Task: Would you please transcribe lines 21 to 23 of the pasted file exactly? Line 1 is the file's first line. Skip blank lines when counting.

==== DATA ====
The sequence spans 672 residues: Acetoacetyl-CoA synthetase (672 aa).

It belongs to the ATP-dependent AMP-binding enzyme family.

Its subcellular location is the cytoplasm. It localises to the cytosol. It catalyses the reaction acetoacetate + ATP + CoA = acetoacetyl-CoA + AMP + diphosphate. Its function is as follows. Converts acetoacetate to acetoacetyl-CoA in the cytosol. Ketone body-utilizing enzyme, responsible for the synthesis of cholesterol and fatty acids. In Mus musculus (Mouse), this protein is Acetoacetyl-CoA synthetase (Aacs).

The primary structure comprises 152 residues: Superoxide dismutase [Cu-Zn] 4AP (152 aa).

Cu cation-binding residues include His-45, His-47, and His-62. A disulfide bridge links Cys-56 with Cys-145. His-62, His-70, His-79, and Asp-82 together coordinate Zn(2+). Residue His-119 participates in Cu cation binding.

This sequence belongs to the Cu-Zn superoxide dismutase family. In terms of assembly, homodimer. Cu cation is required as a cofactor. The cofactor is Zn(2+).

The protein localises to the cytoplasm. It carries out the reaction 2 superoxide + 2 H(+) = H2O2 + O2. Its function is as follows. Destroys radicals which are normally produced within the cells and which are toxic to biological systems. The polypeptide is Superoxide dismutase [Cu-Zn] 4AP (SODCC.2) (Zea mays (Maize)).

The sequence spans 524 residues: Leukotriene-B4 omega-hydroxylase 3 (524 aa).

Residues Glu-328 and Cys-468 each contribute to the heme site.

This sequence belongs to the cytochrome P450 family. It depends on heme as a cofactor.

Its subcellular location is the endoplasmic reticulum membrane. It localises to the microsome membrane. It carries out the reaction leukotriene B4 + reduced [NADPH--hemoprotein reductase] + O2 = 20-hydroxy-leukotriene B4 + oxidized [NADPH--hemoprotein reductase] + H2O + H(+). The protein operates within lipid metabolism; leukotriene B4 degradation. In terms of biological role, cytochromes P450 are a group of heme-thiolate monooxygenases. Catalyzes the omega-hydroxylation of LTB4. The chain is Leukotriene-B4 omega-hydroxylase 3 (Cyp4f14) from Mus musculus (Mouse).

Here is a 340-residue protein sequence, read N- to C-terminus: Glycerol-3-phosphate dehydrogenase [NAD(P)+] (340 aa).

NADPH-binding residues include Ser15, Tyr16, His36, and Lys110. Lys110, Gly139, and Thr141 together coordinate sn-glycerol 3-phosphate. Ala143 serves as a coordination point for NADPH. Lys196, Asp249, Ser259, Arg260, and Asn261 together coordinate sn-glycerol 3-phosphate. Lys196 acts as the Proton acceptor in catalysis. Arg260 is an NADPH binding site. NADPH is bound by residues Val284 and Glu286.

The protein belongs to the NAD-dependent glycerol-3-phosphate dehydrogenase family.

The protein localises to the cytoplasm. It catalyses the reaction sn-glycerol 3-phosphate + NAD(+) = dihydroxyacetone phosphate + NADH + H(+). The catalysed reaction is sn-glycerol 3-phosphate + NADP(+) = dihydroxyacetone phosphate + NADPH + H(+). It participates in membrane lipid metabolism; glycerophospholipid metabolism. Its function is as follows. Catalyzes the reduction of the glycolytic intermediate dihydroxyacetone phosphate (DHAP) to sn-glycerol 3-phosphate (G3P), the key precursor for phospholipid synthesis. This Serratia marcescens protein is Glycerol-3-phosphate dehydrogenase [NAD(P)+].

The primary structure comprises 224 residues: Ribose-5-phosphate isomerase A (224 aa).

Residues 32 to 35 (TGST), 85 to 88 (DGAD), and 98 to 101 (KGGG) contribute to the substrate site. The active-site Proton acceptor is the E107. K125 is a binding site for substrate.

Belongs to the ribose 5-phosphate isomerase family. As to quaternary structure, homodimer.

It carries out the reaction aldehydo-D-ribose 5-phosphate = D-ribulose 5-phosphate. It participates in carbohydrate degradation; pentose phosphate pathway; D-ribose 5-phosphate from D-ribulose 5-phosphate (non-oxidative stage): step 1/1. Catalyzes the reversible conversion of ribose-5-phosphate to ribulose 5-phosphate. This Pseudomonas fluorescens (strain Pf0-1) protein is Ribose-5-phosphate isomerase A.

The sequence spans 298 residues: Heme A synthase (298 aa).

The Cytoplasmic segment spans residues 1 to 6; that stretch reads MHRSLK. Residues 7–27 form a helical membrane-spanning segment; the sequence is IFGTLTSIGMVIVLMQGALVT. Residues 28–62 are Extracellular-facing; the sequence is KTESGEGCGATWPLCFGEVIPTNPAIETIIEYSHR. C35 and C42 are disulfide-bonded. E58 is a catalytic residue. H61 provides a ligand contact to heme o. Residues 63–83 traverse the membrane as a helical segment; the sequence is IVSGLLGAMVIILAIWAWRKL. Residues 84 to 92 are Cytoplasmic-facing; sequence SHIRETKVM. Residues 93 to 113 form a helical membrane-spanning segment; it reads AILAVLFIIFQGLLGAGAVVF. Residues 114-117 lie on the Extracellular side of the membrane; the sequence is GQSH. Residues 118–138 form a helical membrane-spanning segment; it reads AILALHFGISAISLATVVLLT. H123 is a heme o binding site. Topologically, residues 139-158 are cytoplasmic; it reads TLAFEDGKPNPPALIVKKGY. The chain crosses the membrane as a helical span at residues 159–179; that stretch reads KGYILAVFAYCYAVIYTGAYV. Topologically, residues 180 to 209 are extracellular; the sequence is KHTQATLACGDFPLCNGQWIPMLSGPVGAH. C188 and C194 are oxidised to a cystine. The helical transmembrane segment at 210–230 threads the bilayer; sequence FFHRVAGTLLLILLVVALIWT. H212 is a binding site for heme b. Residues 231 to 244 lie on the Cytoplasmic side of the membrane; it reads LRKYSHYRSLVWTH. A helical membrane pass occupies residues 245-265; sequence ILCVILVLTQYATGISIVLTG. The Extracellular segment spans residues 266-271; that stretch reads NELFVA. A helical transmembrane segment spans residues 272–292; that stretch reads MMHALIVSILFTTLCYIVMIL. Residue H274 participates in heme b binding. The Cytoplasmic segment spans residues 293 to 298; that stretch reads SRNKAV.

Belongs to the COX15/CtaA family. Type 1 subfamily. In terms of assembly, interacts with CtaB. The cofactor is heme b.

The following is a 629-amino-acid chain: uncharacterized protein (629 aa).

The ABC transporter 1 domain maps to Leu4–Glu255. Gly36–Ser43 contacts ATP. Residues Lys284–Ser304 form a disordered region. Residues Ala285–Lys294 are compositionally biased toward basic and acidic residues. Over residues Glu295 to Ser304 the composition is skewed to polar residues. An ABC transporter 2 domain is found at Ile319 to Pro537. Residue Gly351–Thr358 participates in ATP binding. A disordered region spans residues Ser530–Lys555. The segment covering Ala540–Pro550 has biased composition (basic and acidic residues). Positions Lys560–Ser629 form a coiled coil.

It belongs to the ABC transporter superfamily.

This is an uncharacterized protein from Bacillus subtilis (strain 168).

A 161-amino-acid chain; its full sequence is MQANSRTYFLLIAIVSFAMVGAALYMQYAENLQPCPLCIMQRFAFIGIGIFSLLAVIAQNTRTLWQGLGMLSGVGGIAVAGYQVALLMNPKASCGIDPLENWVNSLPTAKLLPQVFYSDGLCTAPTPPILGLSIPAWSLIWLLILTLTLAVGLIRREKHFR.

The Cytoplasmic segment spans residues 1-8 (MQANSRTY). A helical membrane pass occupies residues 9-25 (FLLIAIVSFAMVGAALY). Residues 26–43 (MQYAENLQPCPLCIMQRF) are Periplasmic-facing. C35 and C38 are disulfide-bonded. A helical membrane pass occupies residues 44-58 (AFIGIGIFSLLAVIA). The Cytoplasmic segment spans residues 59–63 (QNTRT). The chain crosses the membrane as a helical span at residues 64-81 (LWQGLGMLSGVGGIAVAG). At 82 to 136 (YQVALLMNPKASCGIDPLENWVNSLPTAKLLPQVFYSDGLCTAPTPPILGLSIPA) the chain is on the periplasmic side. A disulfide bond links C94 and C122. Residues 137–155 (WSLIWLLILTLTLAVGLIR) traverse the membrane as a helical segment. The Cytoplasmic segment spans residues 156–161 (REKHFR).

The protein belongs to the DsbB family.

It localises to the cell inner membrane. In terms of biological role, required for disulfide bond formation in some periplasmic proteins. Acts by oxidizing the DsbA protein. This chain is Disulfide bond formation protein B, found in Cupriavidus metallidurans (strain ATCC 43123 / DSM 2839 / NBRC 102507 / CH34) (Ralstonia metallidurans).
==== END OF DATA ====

The Cytoplasmic segment spans residues 1 to 6; that stretch reads MHRSLK. Residues 7–27 form a helical membrane-spanning segment; the sequence is IFGTLTSIGMVIVLMQGALVT. Residues 28–62 are Extracellular-facing; the sequence is KTESGEGCGATWPLCFGEVIPTNPAIETIIEYSHR. C35 and C42 are disulfide-bonded. E58 is a catalytic residue. H61 provides a ligand contact to heme o. Residues 63–83 traverse the membrane as a helical segment; the sequence is IVSGLLGAMVIILAIWAWRKL. Residues 84 to 92 are Cytoplasmic-facing; sequence SHIRETKVM. Residues 93 to 113 form a helical membrane-spanning segment; it reads AILAVLFIIFQGLLGAGAVVF. Residues 114-117 lie on the Extracellular side of the membrane; the sequence is GQSH. Residues 118–138 form a helical membrane-spanning segment; it reads AILALHFGISAISLATVVLLT. H123 is a heme o binding site. Topologically, residues 139-158 are cytoplasmic; it reads TLAFEDGKPNPPALIVKKGY. The chain crosses the membrane as a helical span at residues 159–179; that stretch reads KGYILAVFAYCYAVIYTGAYV. Topologically, residues 180 to 209 are extracellular; the sequence is KHTQATLACGDFPLCNGQWIPMLSGPVGAH. C188 and C194 are oxidised to a cystine. The helical transmembrane segment at 210–230 threads the bilayer; sequence FFHRVAGTLLLILLVVALIWT. H212 is a binding site for heme b. Residues 231 to 244 lie on the Cytoplasmic side of the membrane; it reads LRKYSHYRSLVWTH. A helical membrane pass occupies residues 245-265; sequence ILCVILVLTQYATGISIVLTG. The Extracellular segment spans residues 266-271; that stretch reads NELFVA. A helical transmembrane segment spans residues 272–292; that stretch reads MMHALIVSILFTTLCYIVMIL. Residue H274 participates in heme b binding. The Cytoplasmic segment spans residues 293 to 298; that stretch reads SRNKAV.

Belongs to the COX15/CtaA family. Type 1 subfamily. In terms of assembly, interacts with CtaB. The cofactor is heme b.

The following is a 629-amino-acid chain: uncharacterized protein (629 aa).